So the quick answer to your question is, yes, at first it surprised me, but now I see it as business as usual. We are doing good things, and it’s catching people’s attention.
You’ve got a very flexible model as far as what you’ll take from authors, such as taking books from a series that started with another publisher. Why do you think traditional publishers find it difficult to see the benefits in such flexibility?
We started out with only a couple of “rules.” We wanted works from established authors, preferably with a backlist AND some new content, but either was fine. The other rule was that it is just pointless to let words rot on a hard drive, or in a closet. If you’ve written it, it should be out there. Also, authors are at their best when the rules are lax and they can write what they want to write – what feels right for them at the time. My own series, The DeChance Chronicles, was born of my frustration at the rules behind White Wolf’s World of Darkness novels (of which I wrote about a half-dozen).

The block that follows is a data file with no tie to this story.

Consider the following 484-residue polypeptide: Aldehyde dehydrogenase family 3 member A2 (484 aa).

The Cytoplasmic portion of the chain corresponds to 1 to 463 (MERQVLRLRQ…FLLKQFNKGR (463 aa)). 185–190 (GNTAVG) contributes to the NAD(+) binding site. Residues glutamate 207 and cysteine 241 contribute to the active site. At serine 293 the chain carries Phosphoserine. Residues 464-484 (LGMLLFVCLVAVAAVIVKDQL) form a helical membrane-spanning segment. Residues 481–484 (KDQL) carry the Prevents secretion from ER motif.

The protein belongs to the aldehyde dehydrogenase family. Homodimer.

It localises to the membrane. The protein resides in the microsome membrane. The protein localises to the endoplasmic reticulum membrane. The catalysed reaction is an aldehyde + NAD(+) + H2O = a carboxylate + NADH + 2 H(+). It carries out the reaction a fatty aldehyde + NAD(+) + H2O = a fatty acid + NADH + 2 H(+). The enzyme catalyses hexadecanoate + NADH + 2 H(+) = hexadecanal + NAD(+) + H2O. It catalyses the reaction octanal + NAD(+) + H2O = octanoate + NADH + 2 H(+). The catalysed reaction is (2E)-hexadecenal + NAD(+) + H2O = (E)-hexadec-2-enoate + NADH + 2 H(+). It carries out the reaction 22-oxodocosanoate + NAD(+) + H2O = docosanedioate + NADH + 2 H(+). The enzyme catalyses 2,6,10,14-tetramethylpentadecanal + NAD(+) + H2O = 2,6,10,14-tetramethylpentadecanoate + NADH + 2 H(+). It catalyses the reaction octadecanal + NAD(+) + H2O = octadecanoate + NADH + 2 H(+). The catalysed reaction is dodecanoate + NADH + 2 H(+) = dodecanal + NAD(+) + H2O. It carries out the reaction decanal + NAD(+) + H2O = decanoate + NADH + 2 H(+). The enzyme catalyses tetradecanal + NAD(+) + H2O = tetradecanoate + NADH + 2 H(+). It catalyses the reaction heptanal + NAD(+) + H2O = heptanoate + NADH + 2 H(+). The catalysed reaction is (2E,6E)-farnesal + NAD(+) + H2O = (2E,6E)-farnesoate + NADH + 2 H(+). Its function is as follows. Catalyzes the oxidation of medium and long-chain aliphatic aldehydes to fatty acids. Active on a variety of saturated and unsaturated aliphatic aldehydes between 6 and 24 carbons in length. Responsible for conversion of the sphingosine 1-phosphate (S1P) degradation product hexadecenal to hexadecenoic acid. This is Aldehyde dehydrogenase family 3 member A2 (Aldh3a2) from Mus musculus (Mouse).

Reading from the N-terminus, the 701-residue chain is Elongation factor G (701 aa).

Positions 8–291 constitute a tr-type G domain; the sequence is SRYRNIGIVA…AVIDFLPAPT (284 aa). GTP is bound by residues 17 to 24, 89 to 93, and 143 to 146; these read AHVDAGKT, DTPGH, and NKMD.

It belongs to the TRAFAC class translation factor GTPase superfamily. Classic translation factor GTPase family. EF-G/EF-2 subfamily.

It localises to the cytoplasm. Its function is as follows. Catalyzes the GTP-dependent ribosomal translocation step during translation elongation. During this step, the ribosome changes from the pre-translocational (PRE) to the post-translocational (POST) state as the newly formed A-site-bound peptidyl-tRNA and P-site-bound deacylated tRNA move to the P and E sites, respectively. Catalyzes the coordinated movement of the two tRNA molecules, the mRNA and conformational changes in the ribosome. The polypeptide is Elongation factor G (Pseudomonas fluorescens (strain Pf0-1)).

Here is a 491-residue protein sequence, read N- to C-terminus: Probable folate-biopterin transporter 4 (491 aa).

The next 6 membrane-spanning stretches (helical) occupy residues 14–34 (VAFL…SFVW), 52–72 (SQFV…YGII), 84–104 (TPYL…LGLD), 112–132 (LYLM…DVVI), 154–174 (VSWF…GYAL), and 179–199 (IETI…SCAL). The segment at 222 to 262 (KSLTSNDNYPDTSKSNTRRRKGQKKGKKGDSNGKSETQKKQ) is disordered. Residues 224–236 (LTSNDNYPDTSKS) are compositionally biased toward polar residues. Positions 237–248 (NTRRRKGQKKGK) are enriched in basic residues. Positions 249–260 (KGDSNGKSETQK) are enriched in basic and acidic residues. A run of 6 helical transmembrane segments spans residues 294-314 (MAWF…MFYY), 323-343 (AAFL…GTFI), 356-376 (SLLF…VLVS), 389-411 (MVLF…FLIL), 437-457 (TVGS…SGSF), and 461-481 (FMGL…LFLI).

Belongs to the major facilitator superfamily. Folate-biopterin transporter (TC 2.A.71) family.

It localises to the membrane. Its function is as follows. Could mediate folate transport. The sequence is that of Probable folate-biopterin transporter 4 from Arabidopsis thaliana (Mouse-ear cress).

Bigger publishers are market and numbers driven. They look and see that book two of something fell off from book one. They never consider it might be a marketing failure, they just drop it. If that happens, when a new “big” publisher looks at it, the first thing they will do is check numbers on that second book – which were bad – and say no. We believe in letting the books sink or swim on their own merit, and we also believe in our authors.
In your opinion, are traditional publishers on their way out? Are they going to be able to keep up with the radical shifts the publishing business is going through right now?
People are always playing the death knell for traditional publishing (we’ve heard it a few times for horror as well, I believe). The simple fact is…they have a lot of money. They still control the top echelon of popular writers. They have the most important keys to the kingdom…the ability to make a book visible, and the ability to pay people money up front.
Authors, as a whole, are an insecure lot. They want validation. I fall right in there with them. It’s rough, even in the face of an overall not-great-deal, to turn down a contract to publish your book. Money up front is a hedge against not being successful enough, and New York City still has money.